# Static Functions

This is a discussion on Static Functions within the C++ Programming forums, part of the General Programming Boards category; Hello, I plan on making a D3DXVECTOR3 wrapper for my project and I was wondering if it was optimal to ...

1. ## Static Functions

Hello,

I plan on making a D3DXVECTOR3 wrapper for my project and I was wondering if it was optimal to make math functions be static? Or wrap up the functionality in a class.

#ifndef _Math_h_
#define _Math_h_

static float DotProduct(const D3DXVECTOR3 a, const D3DXVECTOR3 b)
I would invoke the function by :
Code:
```CVector3 vecA, vecB;
float fDotResult = Math::DotProduct(vecA, vecB)```
OR

Code:
```#ifndef _Math_h_
#define _Math_h_

class CVector3
{
public:
D3DXVECTOR3 mVector3;

float DotProduct(const D3DXVECTOR3 vec2);

};```
I can call this by ...

Code:
```CVector3 cVectorA, cVectorB;
float fDotResult = cVectorA.DotProduct(cVectorB);```
From what I hear, static variables/functions are as slow as global variables/functions so I am curious as to which of the two cases above is better in terms of speed.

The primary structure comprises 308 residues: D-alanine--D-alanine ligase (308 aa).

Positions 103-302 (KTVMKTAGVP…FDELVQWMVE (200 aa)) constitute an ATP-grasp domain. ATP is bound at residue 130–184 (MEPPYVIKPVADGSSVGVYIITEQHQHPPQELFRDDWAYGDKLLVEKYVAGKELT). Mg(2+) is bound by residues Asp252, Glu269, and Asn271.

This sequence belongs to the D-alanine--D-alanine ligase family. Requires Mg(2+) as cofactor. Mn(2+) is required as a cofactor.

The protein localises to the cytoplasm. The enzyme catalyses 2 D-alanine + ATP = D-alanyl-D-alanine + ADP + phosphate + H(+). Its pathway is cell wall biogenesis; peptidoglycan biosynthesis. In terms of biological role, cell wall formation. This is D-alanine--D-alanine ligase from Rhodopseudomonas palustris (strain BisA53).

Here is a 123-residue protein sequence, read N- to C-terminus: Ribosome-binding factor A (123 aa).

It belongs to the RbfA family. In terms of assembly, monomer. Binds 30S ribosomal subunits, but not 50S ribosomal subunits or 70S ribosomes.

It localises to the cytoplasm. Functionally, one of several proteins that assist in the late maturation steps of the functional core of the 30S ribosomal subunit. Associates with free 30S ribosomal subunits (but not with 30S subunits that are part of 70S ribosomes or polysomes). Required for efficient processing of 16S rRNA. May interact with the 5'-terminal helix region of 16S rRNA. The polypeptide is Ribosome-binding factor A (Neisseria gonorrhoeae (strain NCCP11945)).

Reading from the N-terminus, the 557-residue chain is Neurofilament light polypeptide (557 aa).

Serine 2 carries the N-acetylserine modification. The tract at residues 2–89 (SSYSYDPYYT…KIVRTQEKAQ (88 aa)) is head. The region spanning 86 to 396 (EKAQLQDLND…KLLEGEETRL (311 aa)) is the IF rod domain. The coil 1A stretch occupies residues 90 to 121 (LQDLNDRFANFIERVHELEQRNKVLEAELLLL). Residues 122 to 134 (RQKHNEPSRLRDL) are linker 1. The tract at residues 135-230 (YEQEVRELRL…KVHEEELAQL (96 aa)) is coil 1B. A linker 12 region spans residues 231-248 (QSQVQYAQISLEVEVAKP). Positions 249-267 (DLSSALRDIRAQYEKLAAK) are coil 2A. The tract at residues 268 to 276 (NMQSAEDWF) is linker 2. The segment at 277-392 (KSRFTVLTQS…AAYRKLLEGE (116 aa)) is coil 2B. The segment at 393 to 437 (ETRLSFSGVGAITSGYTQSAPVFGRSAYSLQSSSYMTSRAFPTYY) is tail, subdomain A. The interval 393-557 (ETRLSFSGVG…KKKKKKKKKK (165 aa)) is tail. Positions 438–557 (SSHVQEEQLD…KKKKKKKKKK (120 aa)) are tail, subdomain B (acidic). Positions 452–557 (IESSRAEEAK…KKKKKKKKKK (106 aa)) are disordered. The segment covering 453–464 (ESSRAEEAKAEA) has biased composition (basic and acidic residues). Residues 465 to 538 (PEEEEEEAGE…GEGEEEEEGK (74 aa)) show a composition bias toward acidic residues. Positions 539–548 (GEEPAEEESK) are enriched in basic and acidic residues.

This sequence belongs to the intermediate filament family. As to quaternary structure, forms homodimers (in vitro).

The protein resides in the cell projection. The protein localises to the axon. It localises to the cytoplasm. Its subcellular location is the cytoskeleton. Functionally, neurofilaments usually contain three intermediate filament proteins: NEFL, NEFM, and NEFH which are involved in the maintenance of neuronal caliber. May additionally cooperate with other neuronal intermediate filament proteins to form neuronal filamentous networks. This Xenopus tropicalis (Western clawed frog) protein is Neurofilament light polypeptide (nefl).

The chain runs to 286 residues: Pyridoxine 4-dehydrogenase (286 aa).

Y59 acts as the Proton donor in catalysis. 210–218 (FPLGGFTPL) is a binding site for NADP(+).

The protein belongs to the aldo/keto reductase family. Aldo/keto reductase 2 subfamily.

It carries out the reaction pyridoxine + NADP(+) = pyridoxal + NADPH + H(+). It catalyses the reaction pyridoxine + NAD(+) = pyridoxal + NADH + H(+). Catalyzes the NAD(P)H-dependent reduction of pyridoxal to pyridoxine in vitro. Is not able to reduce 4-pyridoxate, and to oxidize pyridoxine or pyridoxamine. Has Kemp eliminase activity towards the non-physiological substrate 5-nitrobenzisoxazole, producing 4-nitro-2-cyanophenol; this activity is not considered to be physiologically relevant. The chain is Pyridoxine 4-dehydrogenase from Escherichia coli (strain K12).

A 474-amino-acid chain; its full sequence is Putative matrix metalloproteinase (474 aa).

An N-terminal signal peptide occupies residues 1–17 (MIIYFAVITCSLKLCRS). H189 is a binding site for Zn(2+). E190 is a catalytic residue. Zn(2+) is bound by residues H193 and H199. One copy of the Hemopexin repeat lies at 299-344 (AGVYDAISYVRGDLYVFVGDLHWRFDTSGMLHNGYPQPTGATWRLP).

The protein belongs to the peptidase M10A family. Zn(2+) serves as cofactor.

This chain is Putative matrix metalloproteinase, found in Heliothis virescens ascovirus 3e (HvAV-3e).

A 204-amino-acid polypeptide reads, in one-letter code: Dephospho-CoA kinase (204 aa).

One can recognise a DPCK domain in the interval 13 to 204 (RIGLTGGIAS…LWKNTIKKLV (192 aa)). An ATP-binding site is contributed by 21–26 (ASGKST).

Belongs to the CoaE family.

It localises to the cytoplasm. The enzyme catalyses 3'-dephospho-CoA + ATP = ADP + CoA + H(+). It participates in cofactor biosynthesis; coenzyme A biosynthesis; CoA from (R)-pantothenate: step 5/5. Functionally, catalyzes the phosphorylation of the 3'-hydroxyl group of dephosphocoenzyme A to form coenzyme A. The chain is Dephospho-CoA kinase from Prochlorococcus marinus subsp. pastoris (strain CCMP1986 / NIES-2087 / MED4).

2. Originally Posted by JohnLeeroy
From what I hear, static variables/functions are as slow as global variables/functions so I am curious as to which of the two cases above is better in terms of speed.
What? That is nothing but a false claim, if there is such a rumor.

As I see it, you can do two things, which depends on what you like and what you need.
Make a struct Vector3, and a namespace Math with vector operations.
Create a class Vector3 and add math functions to it.
Unless there is really any need for a class (ie some type of functionality that requires extra members as opposed to x, y, z), then I would suggest the first way, since it would allow for more flexibility (ie call them with derived classes, etc).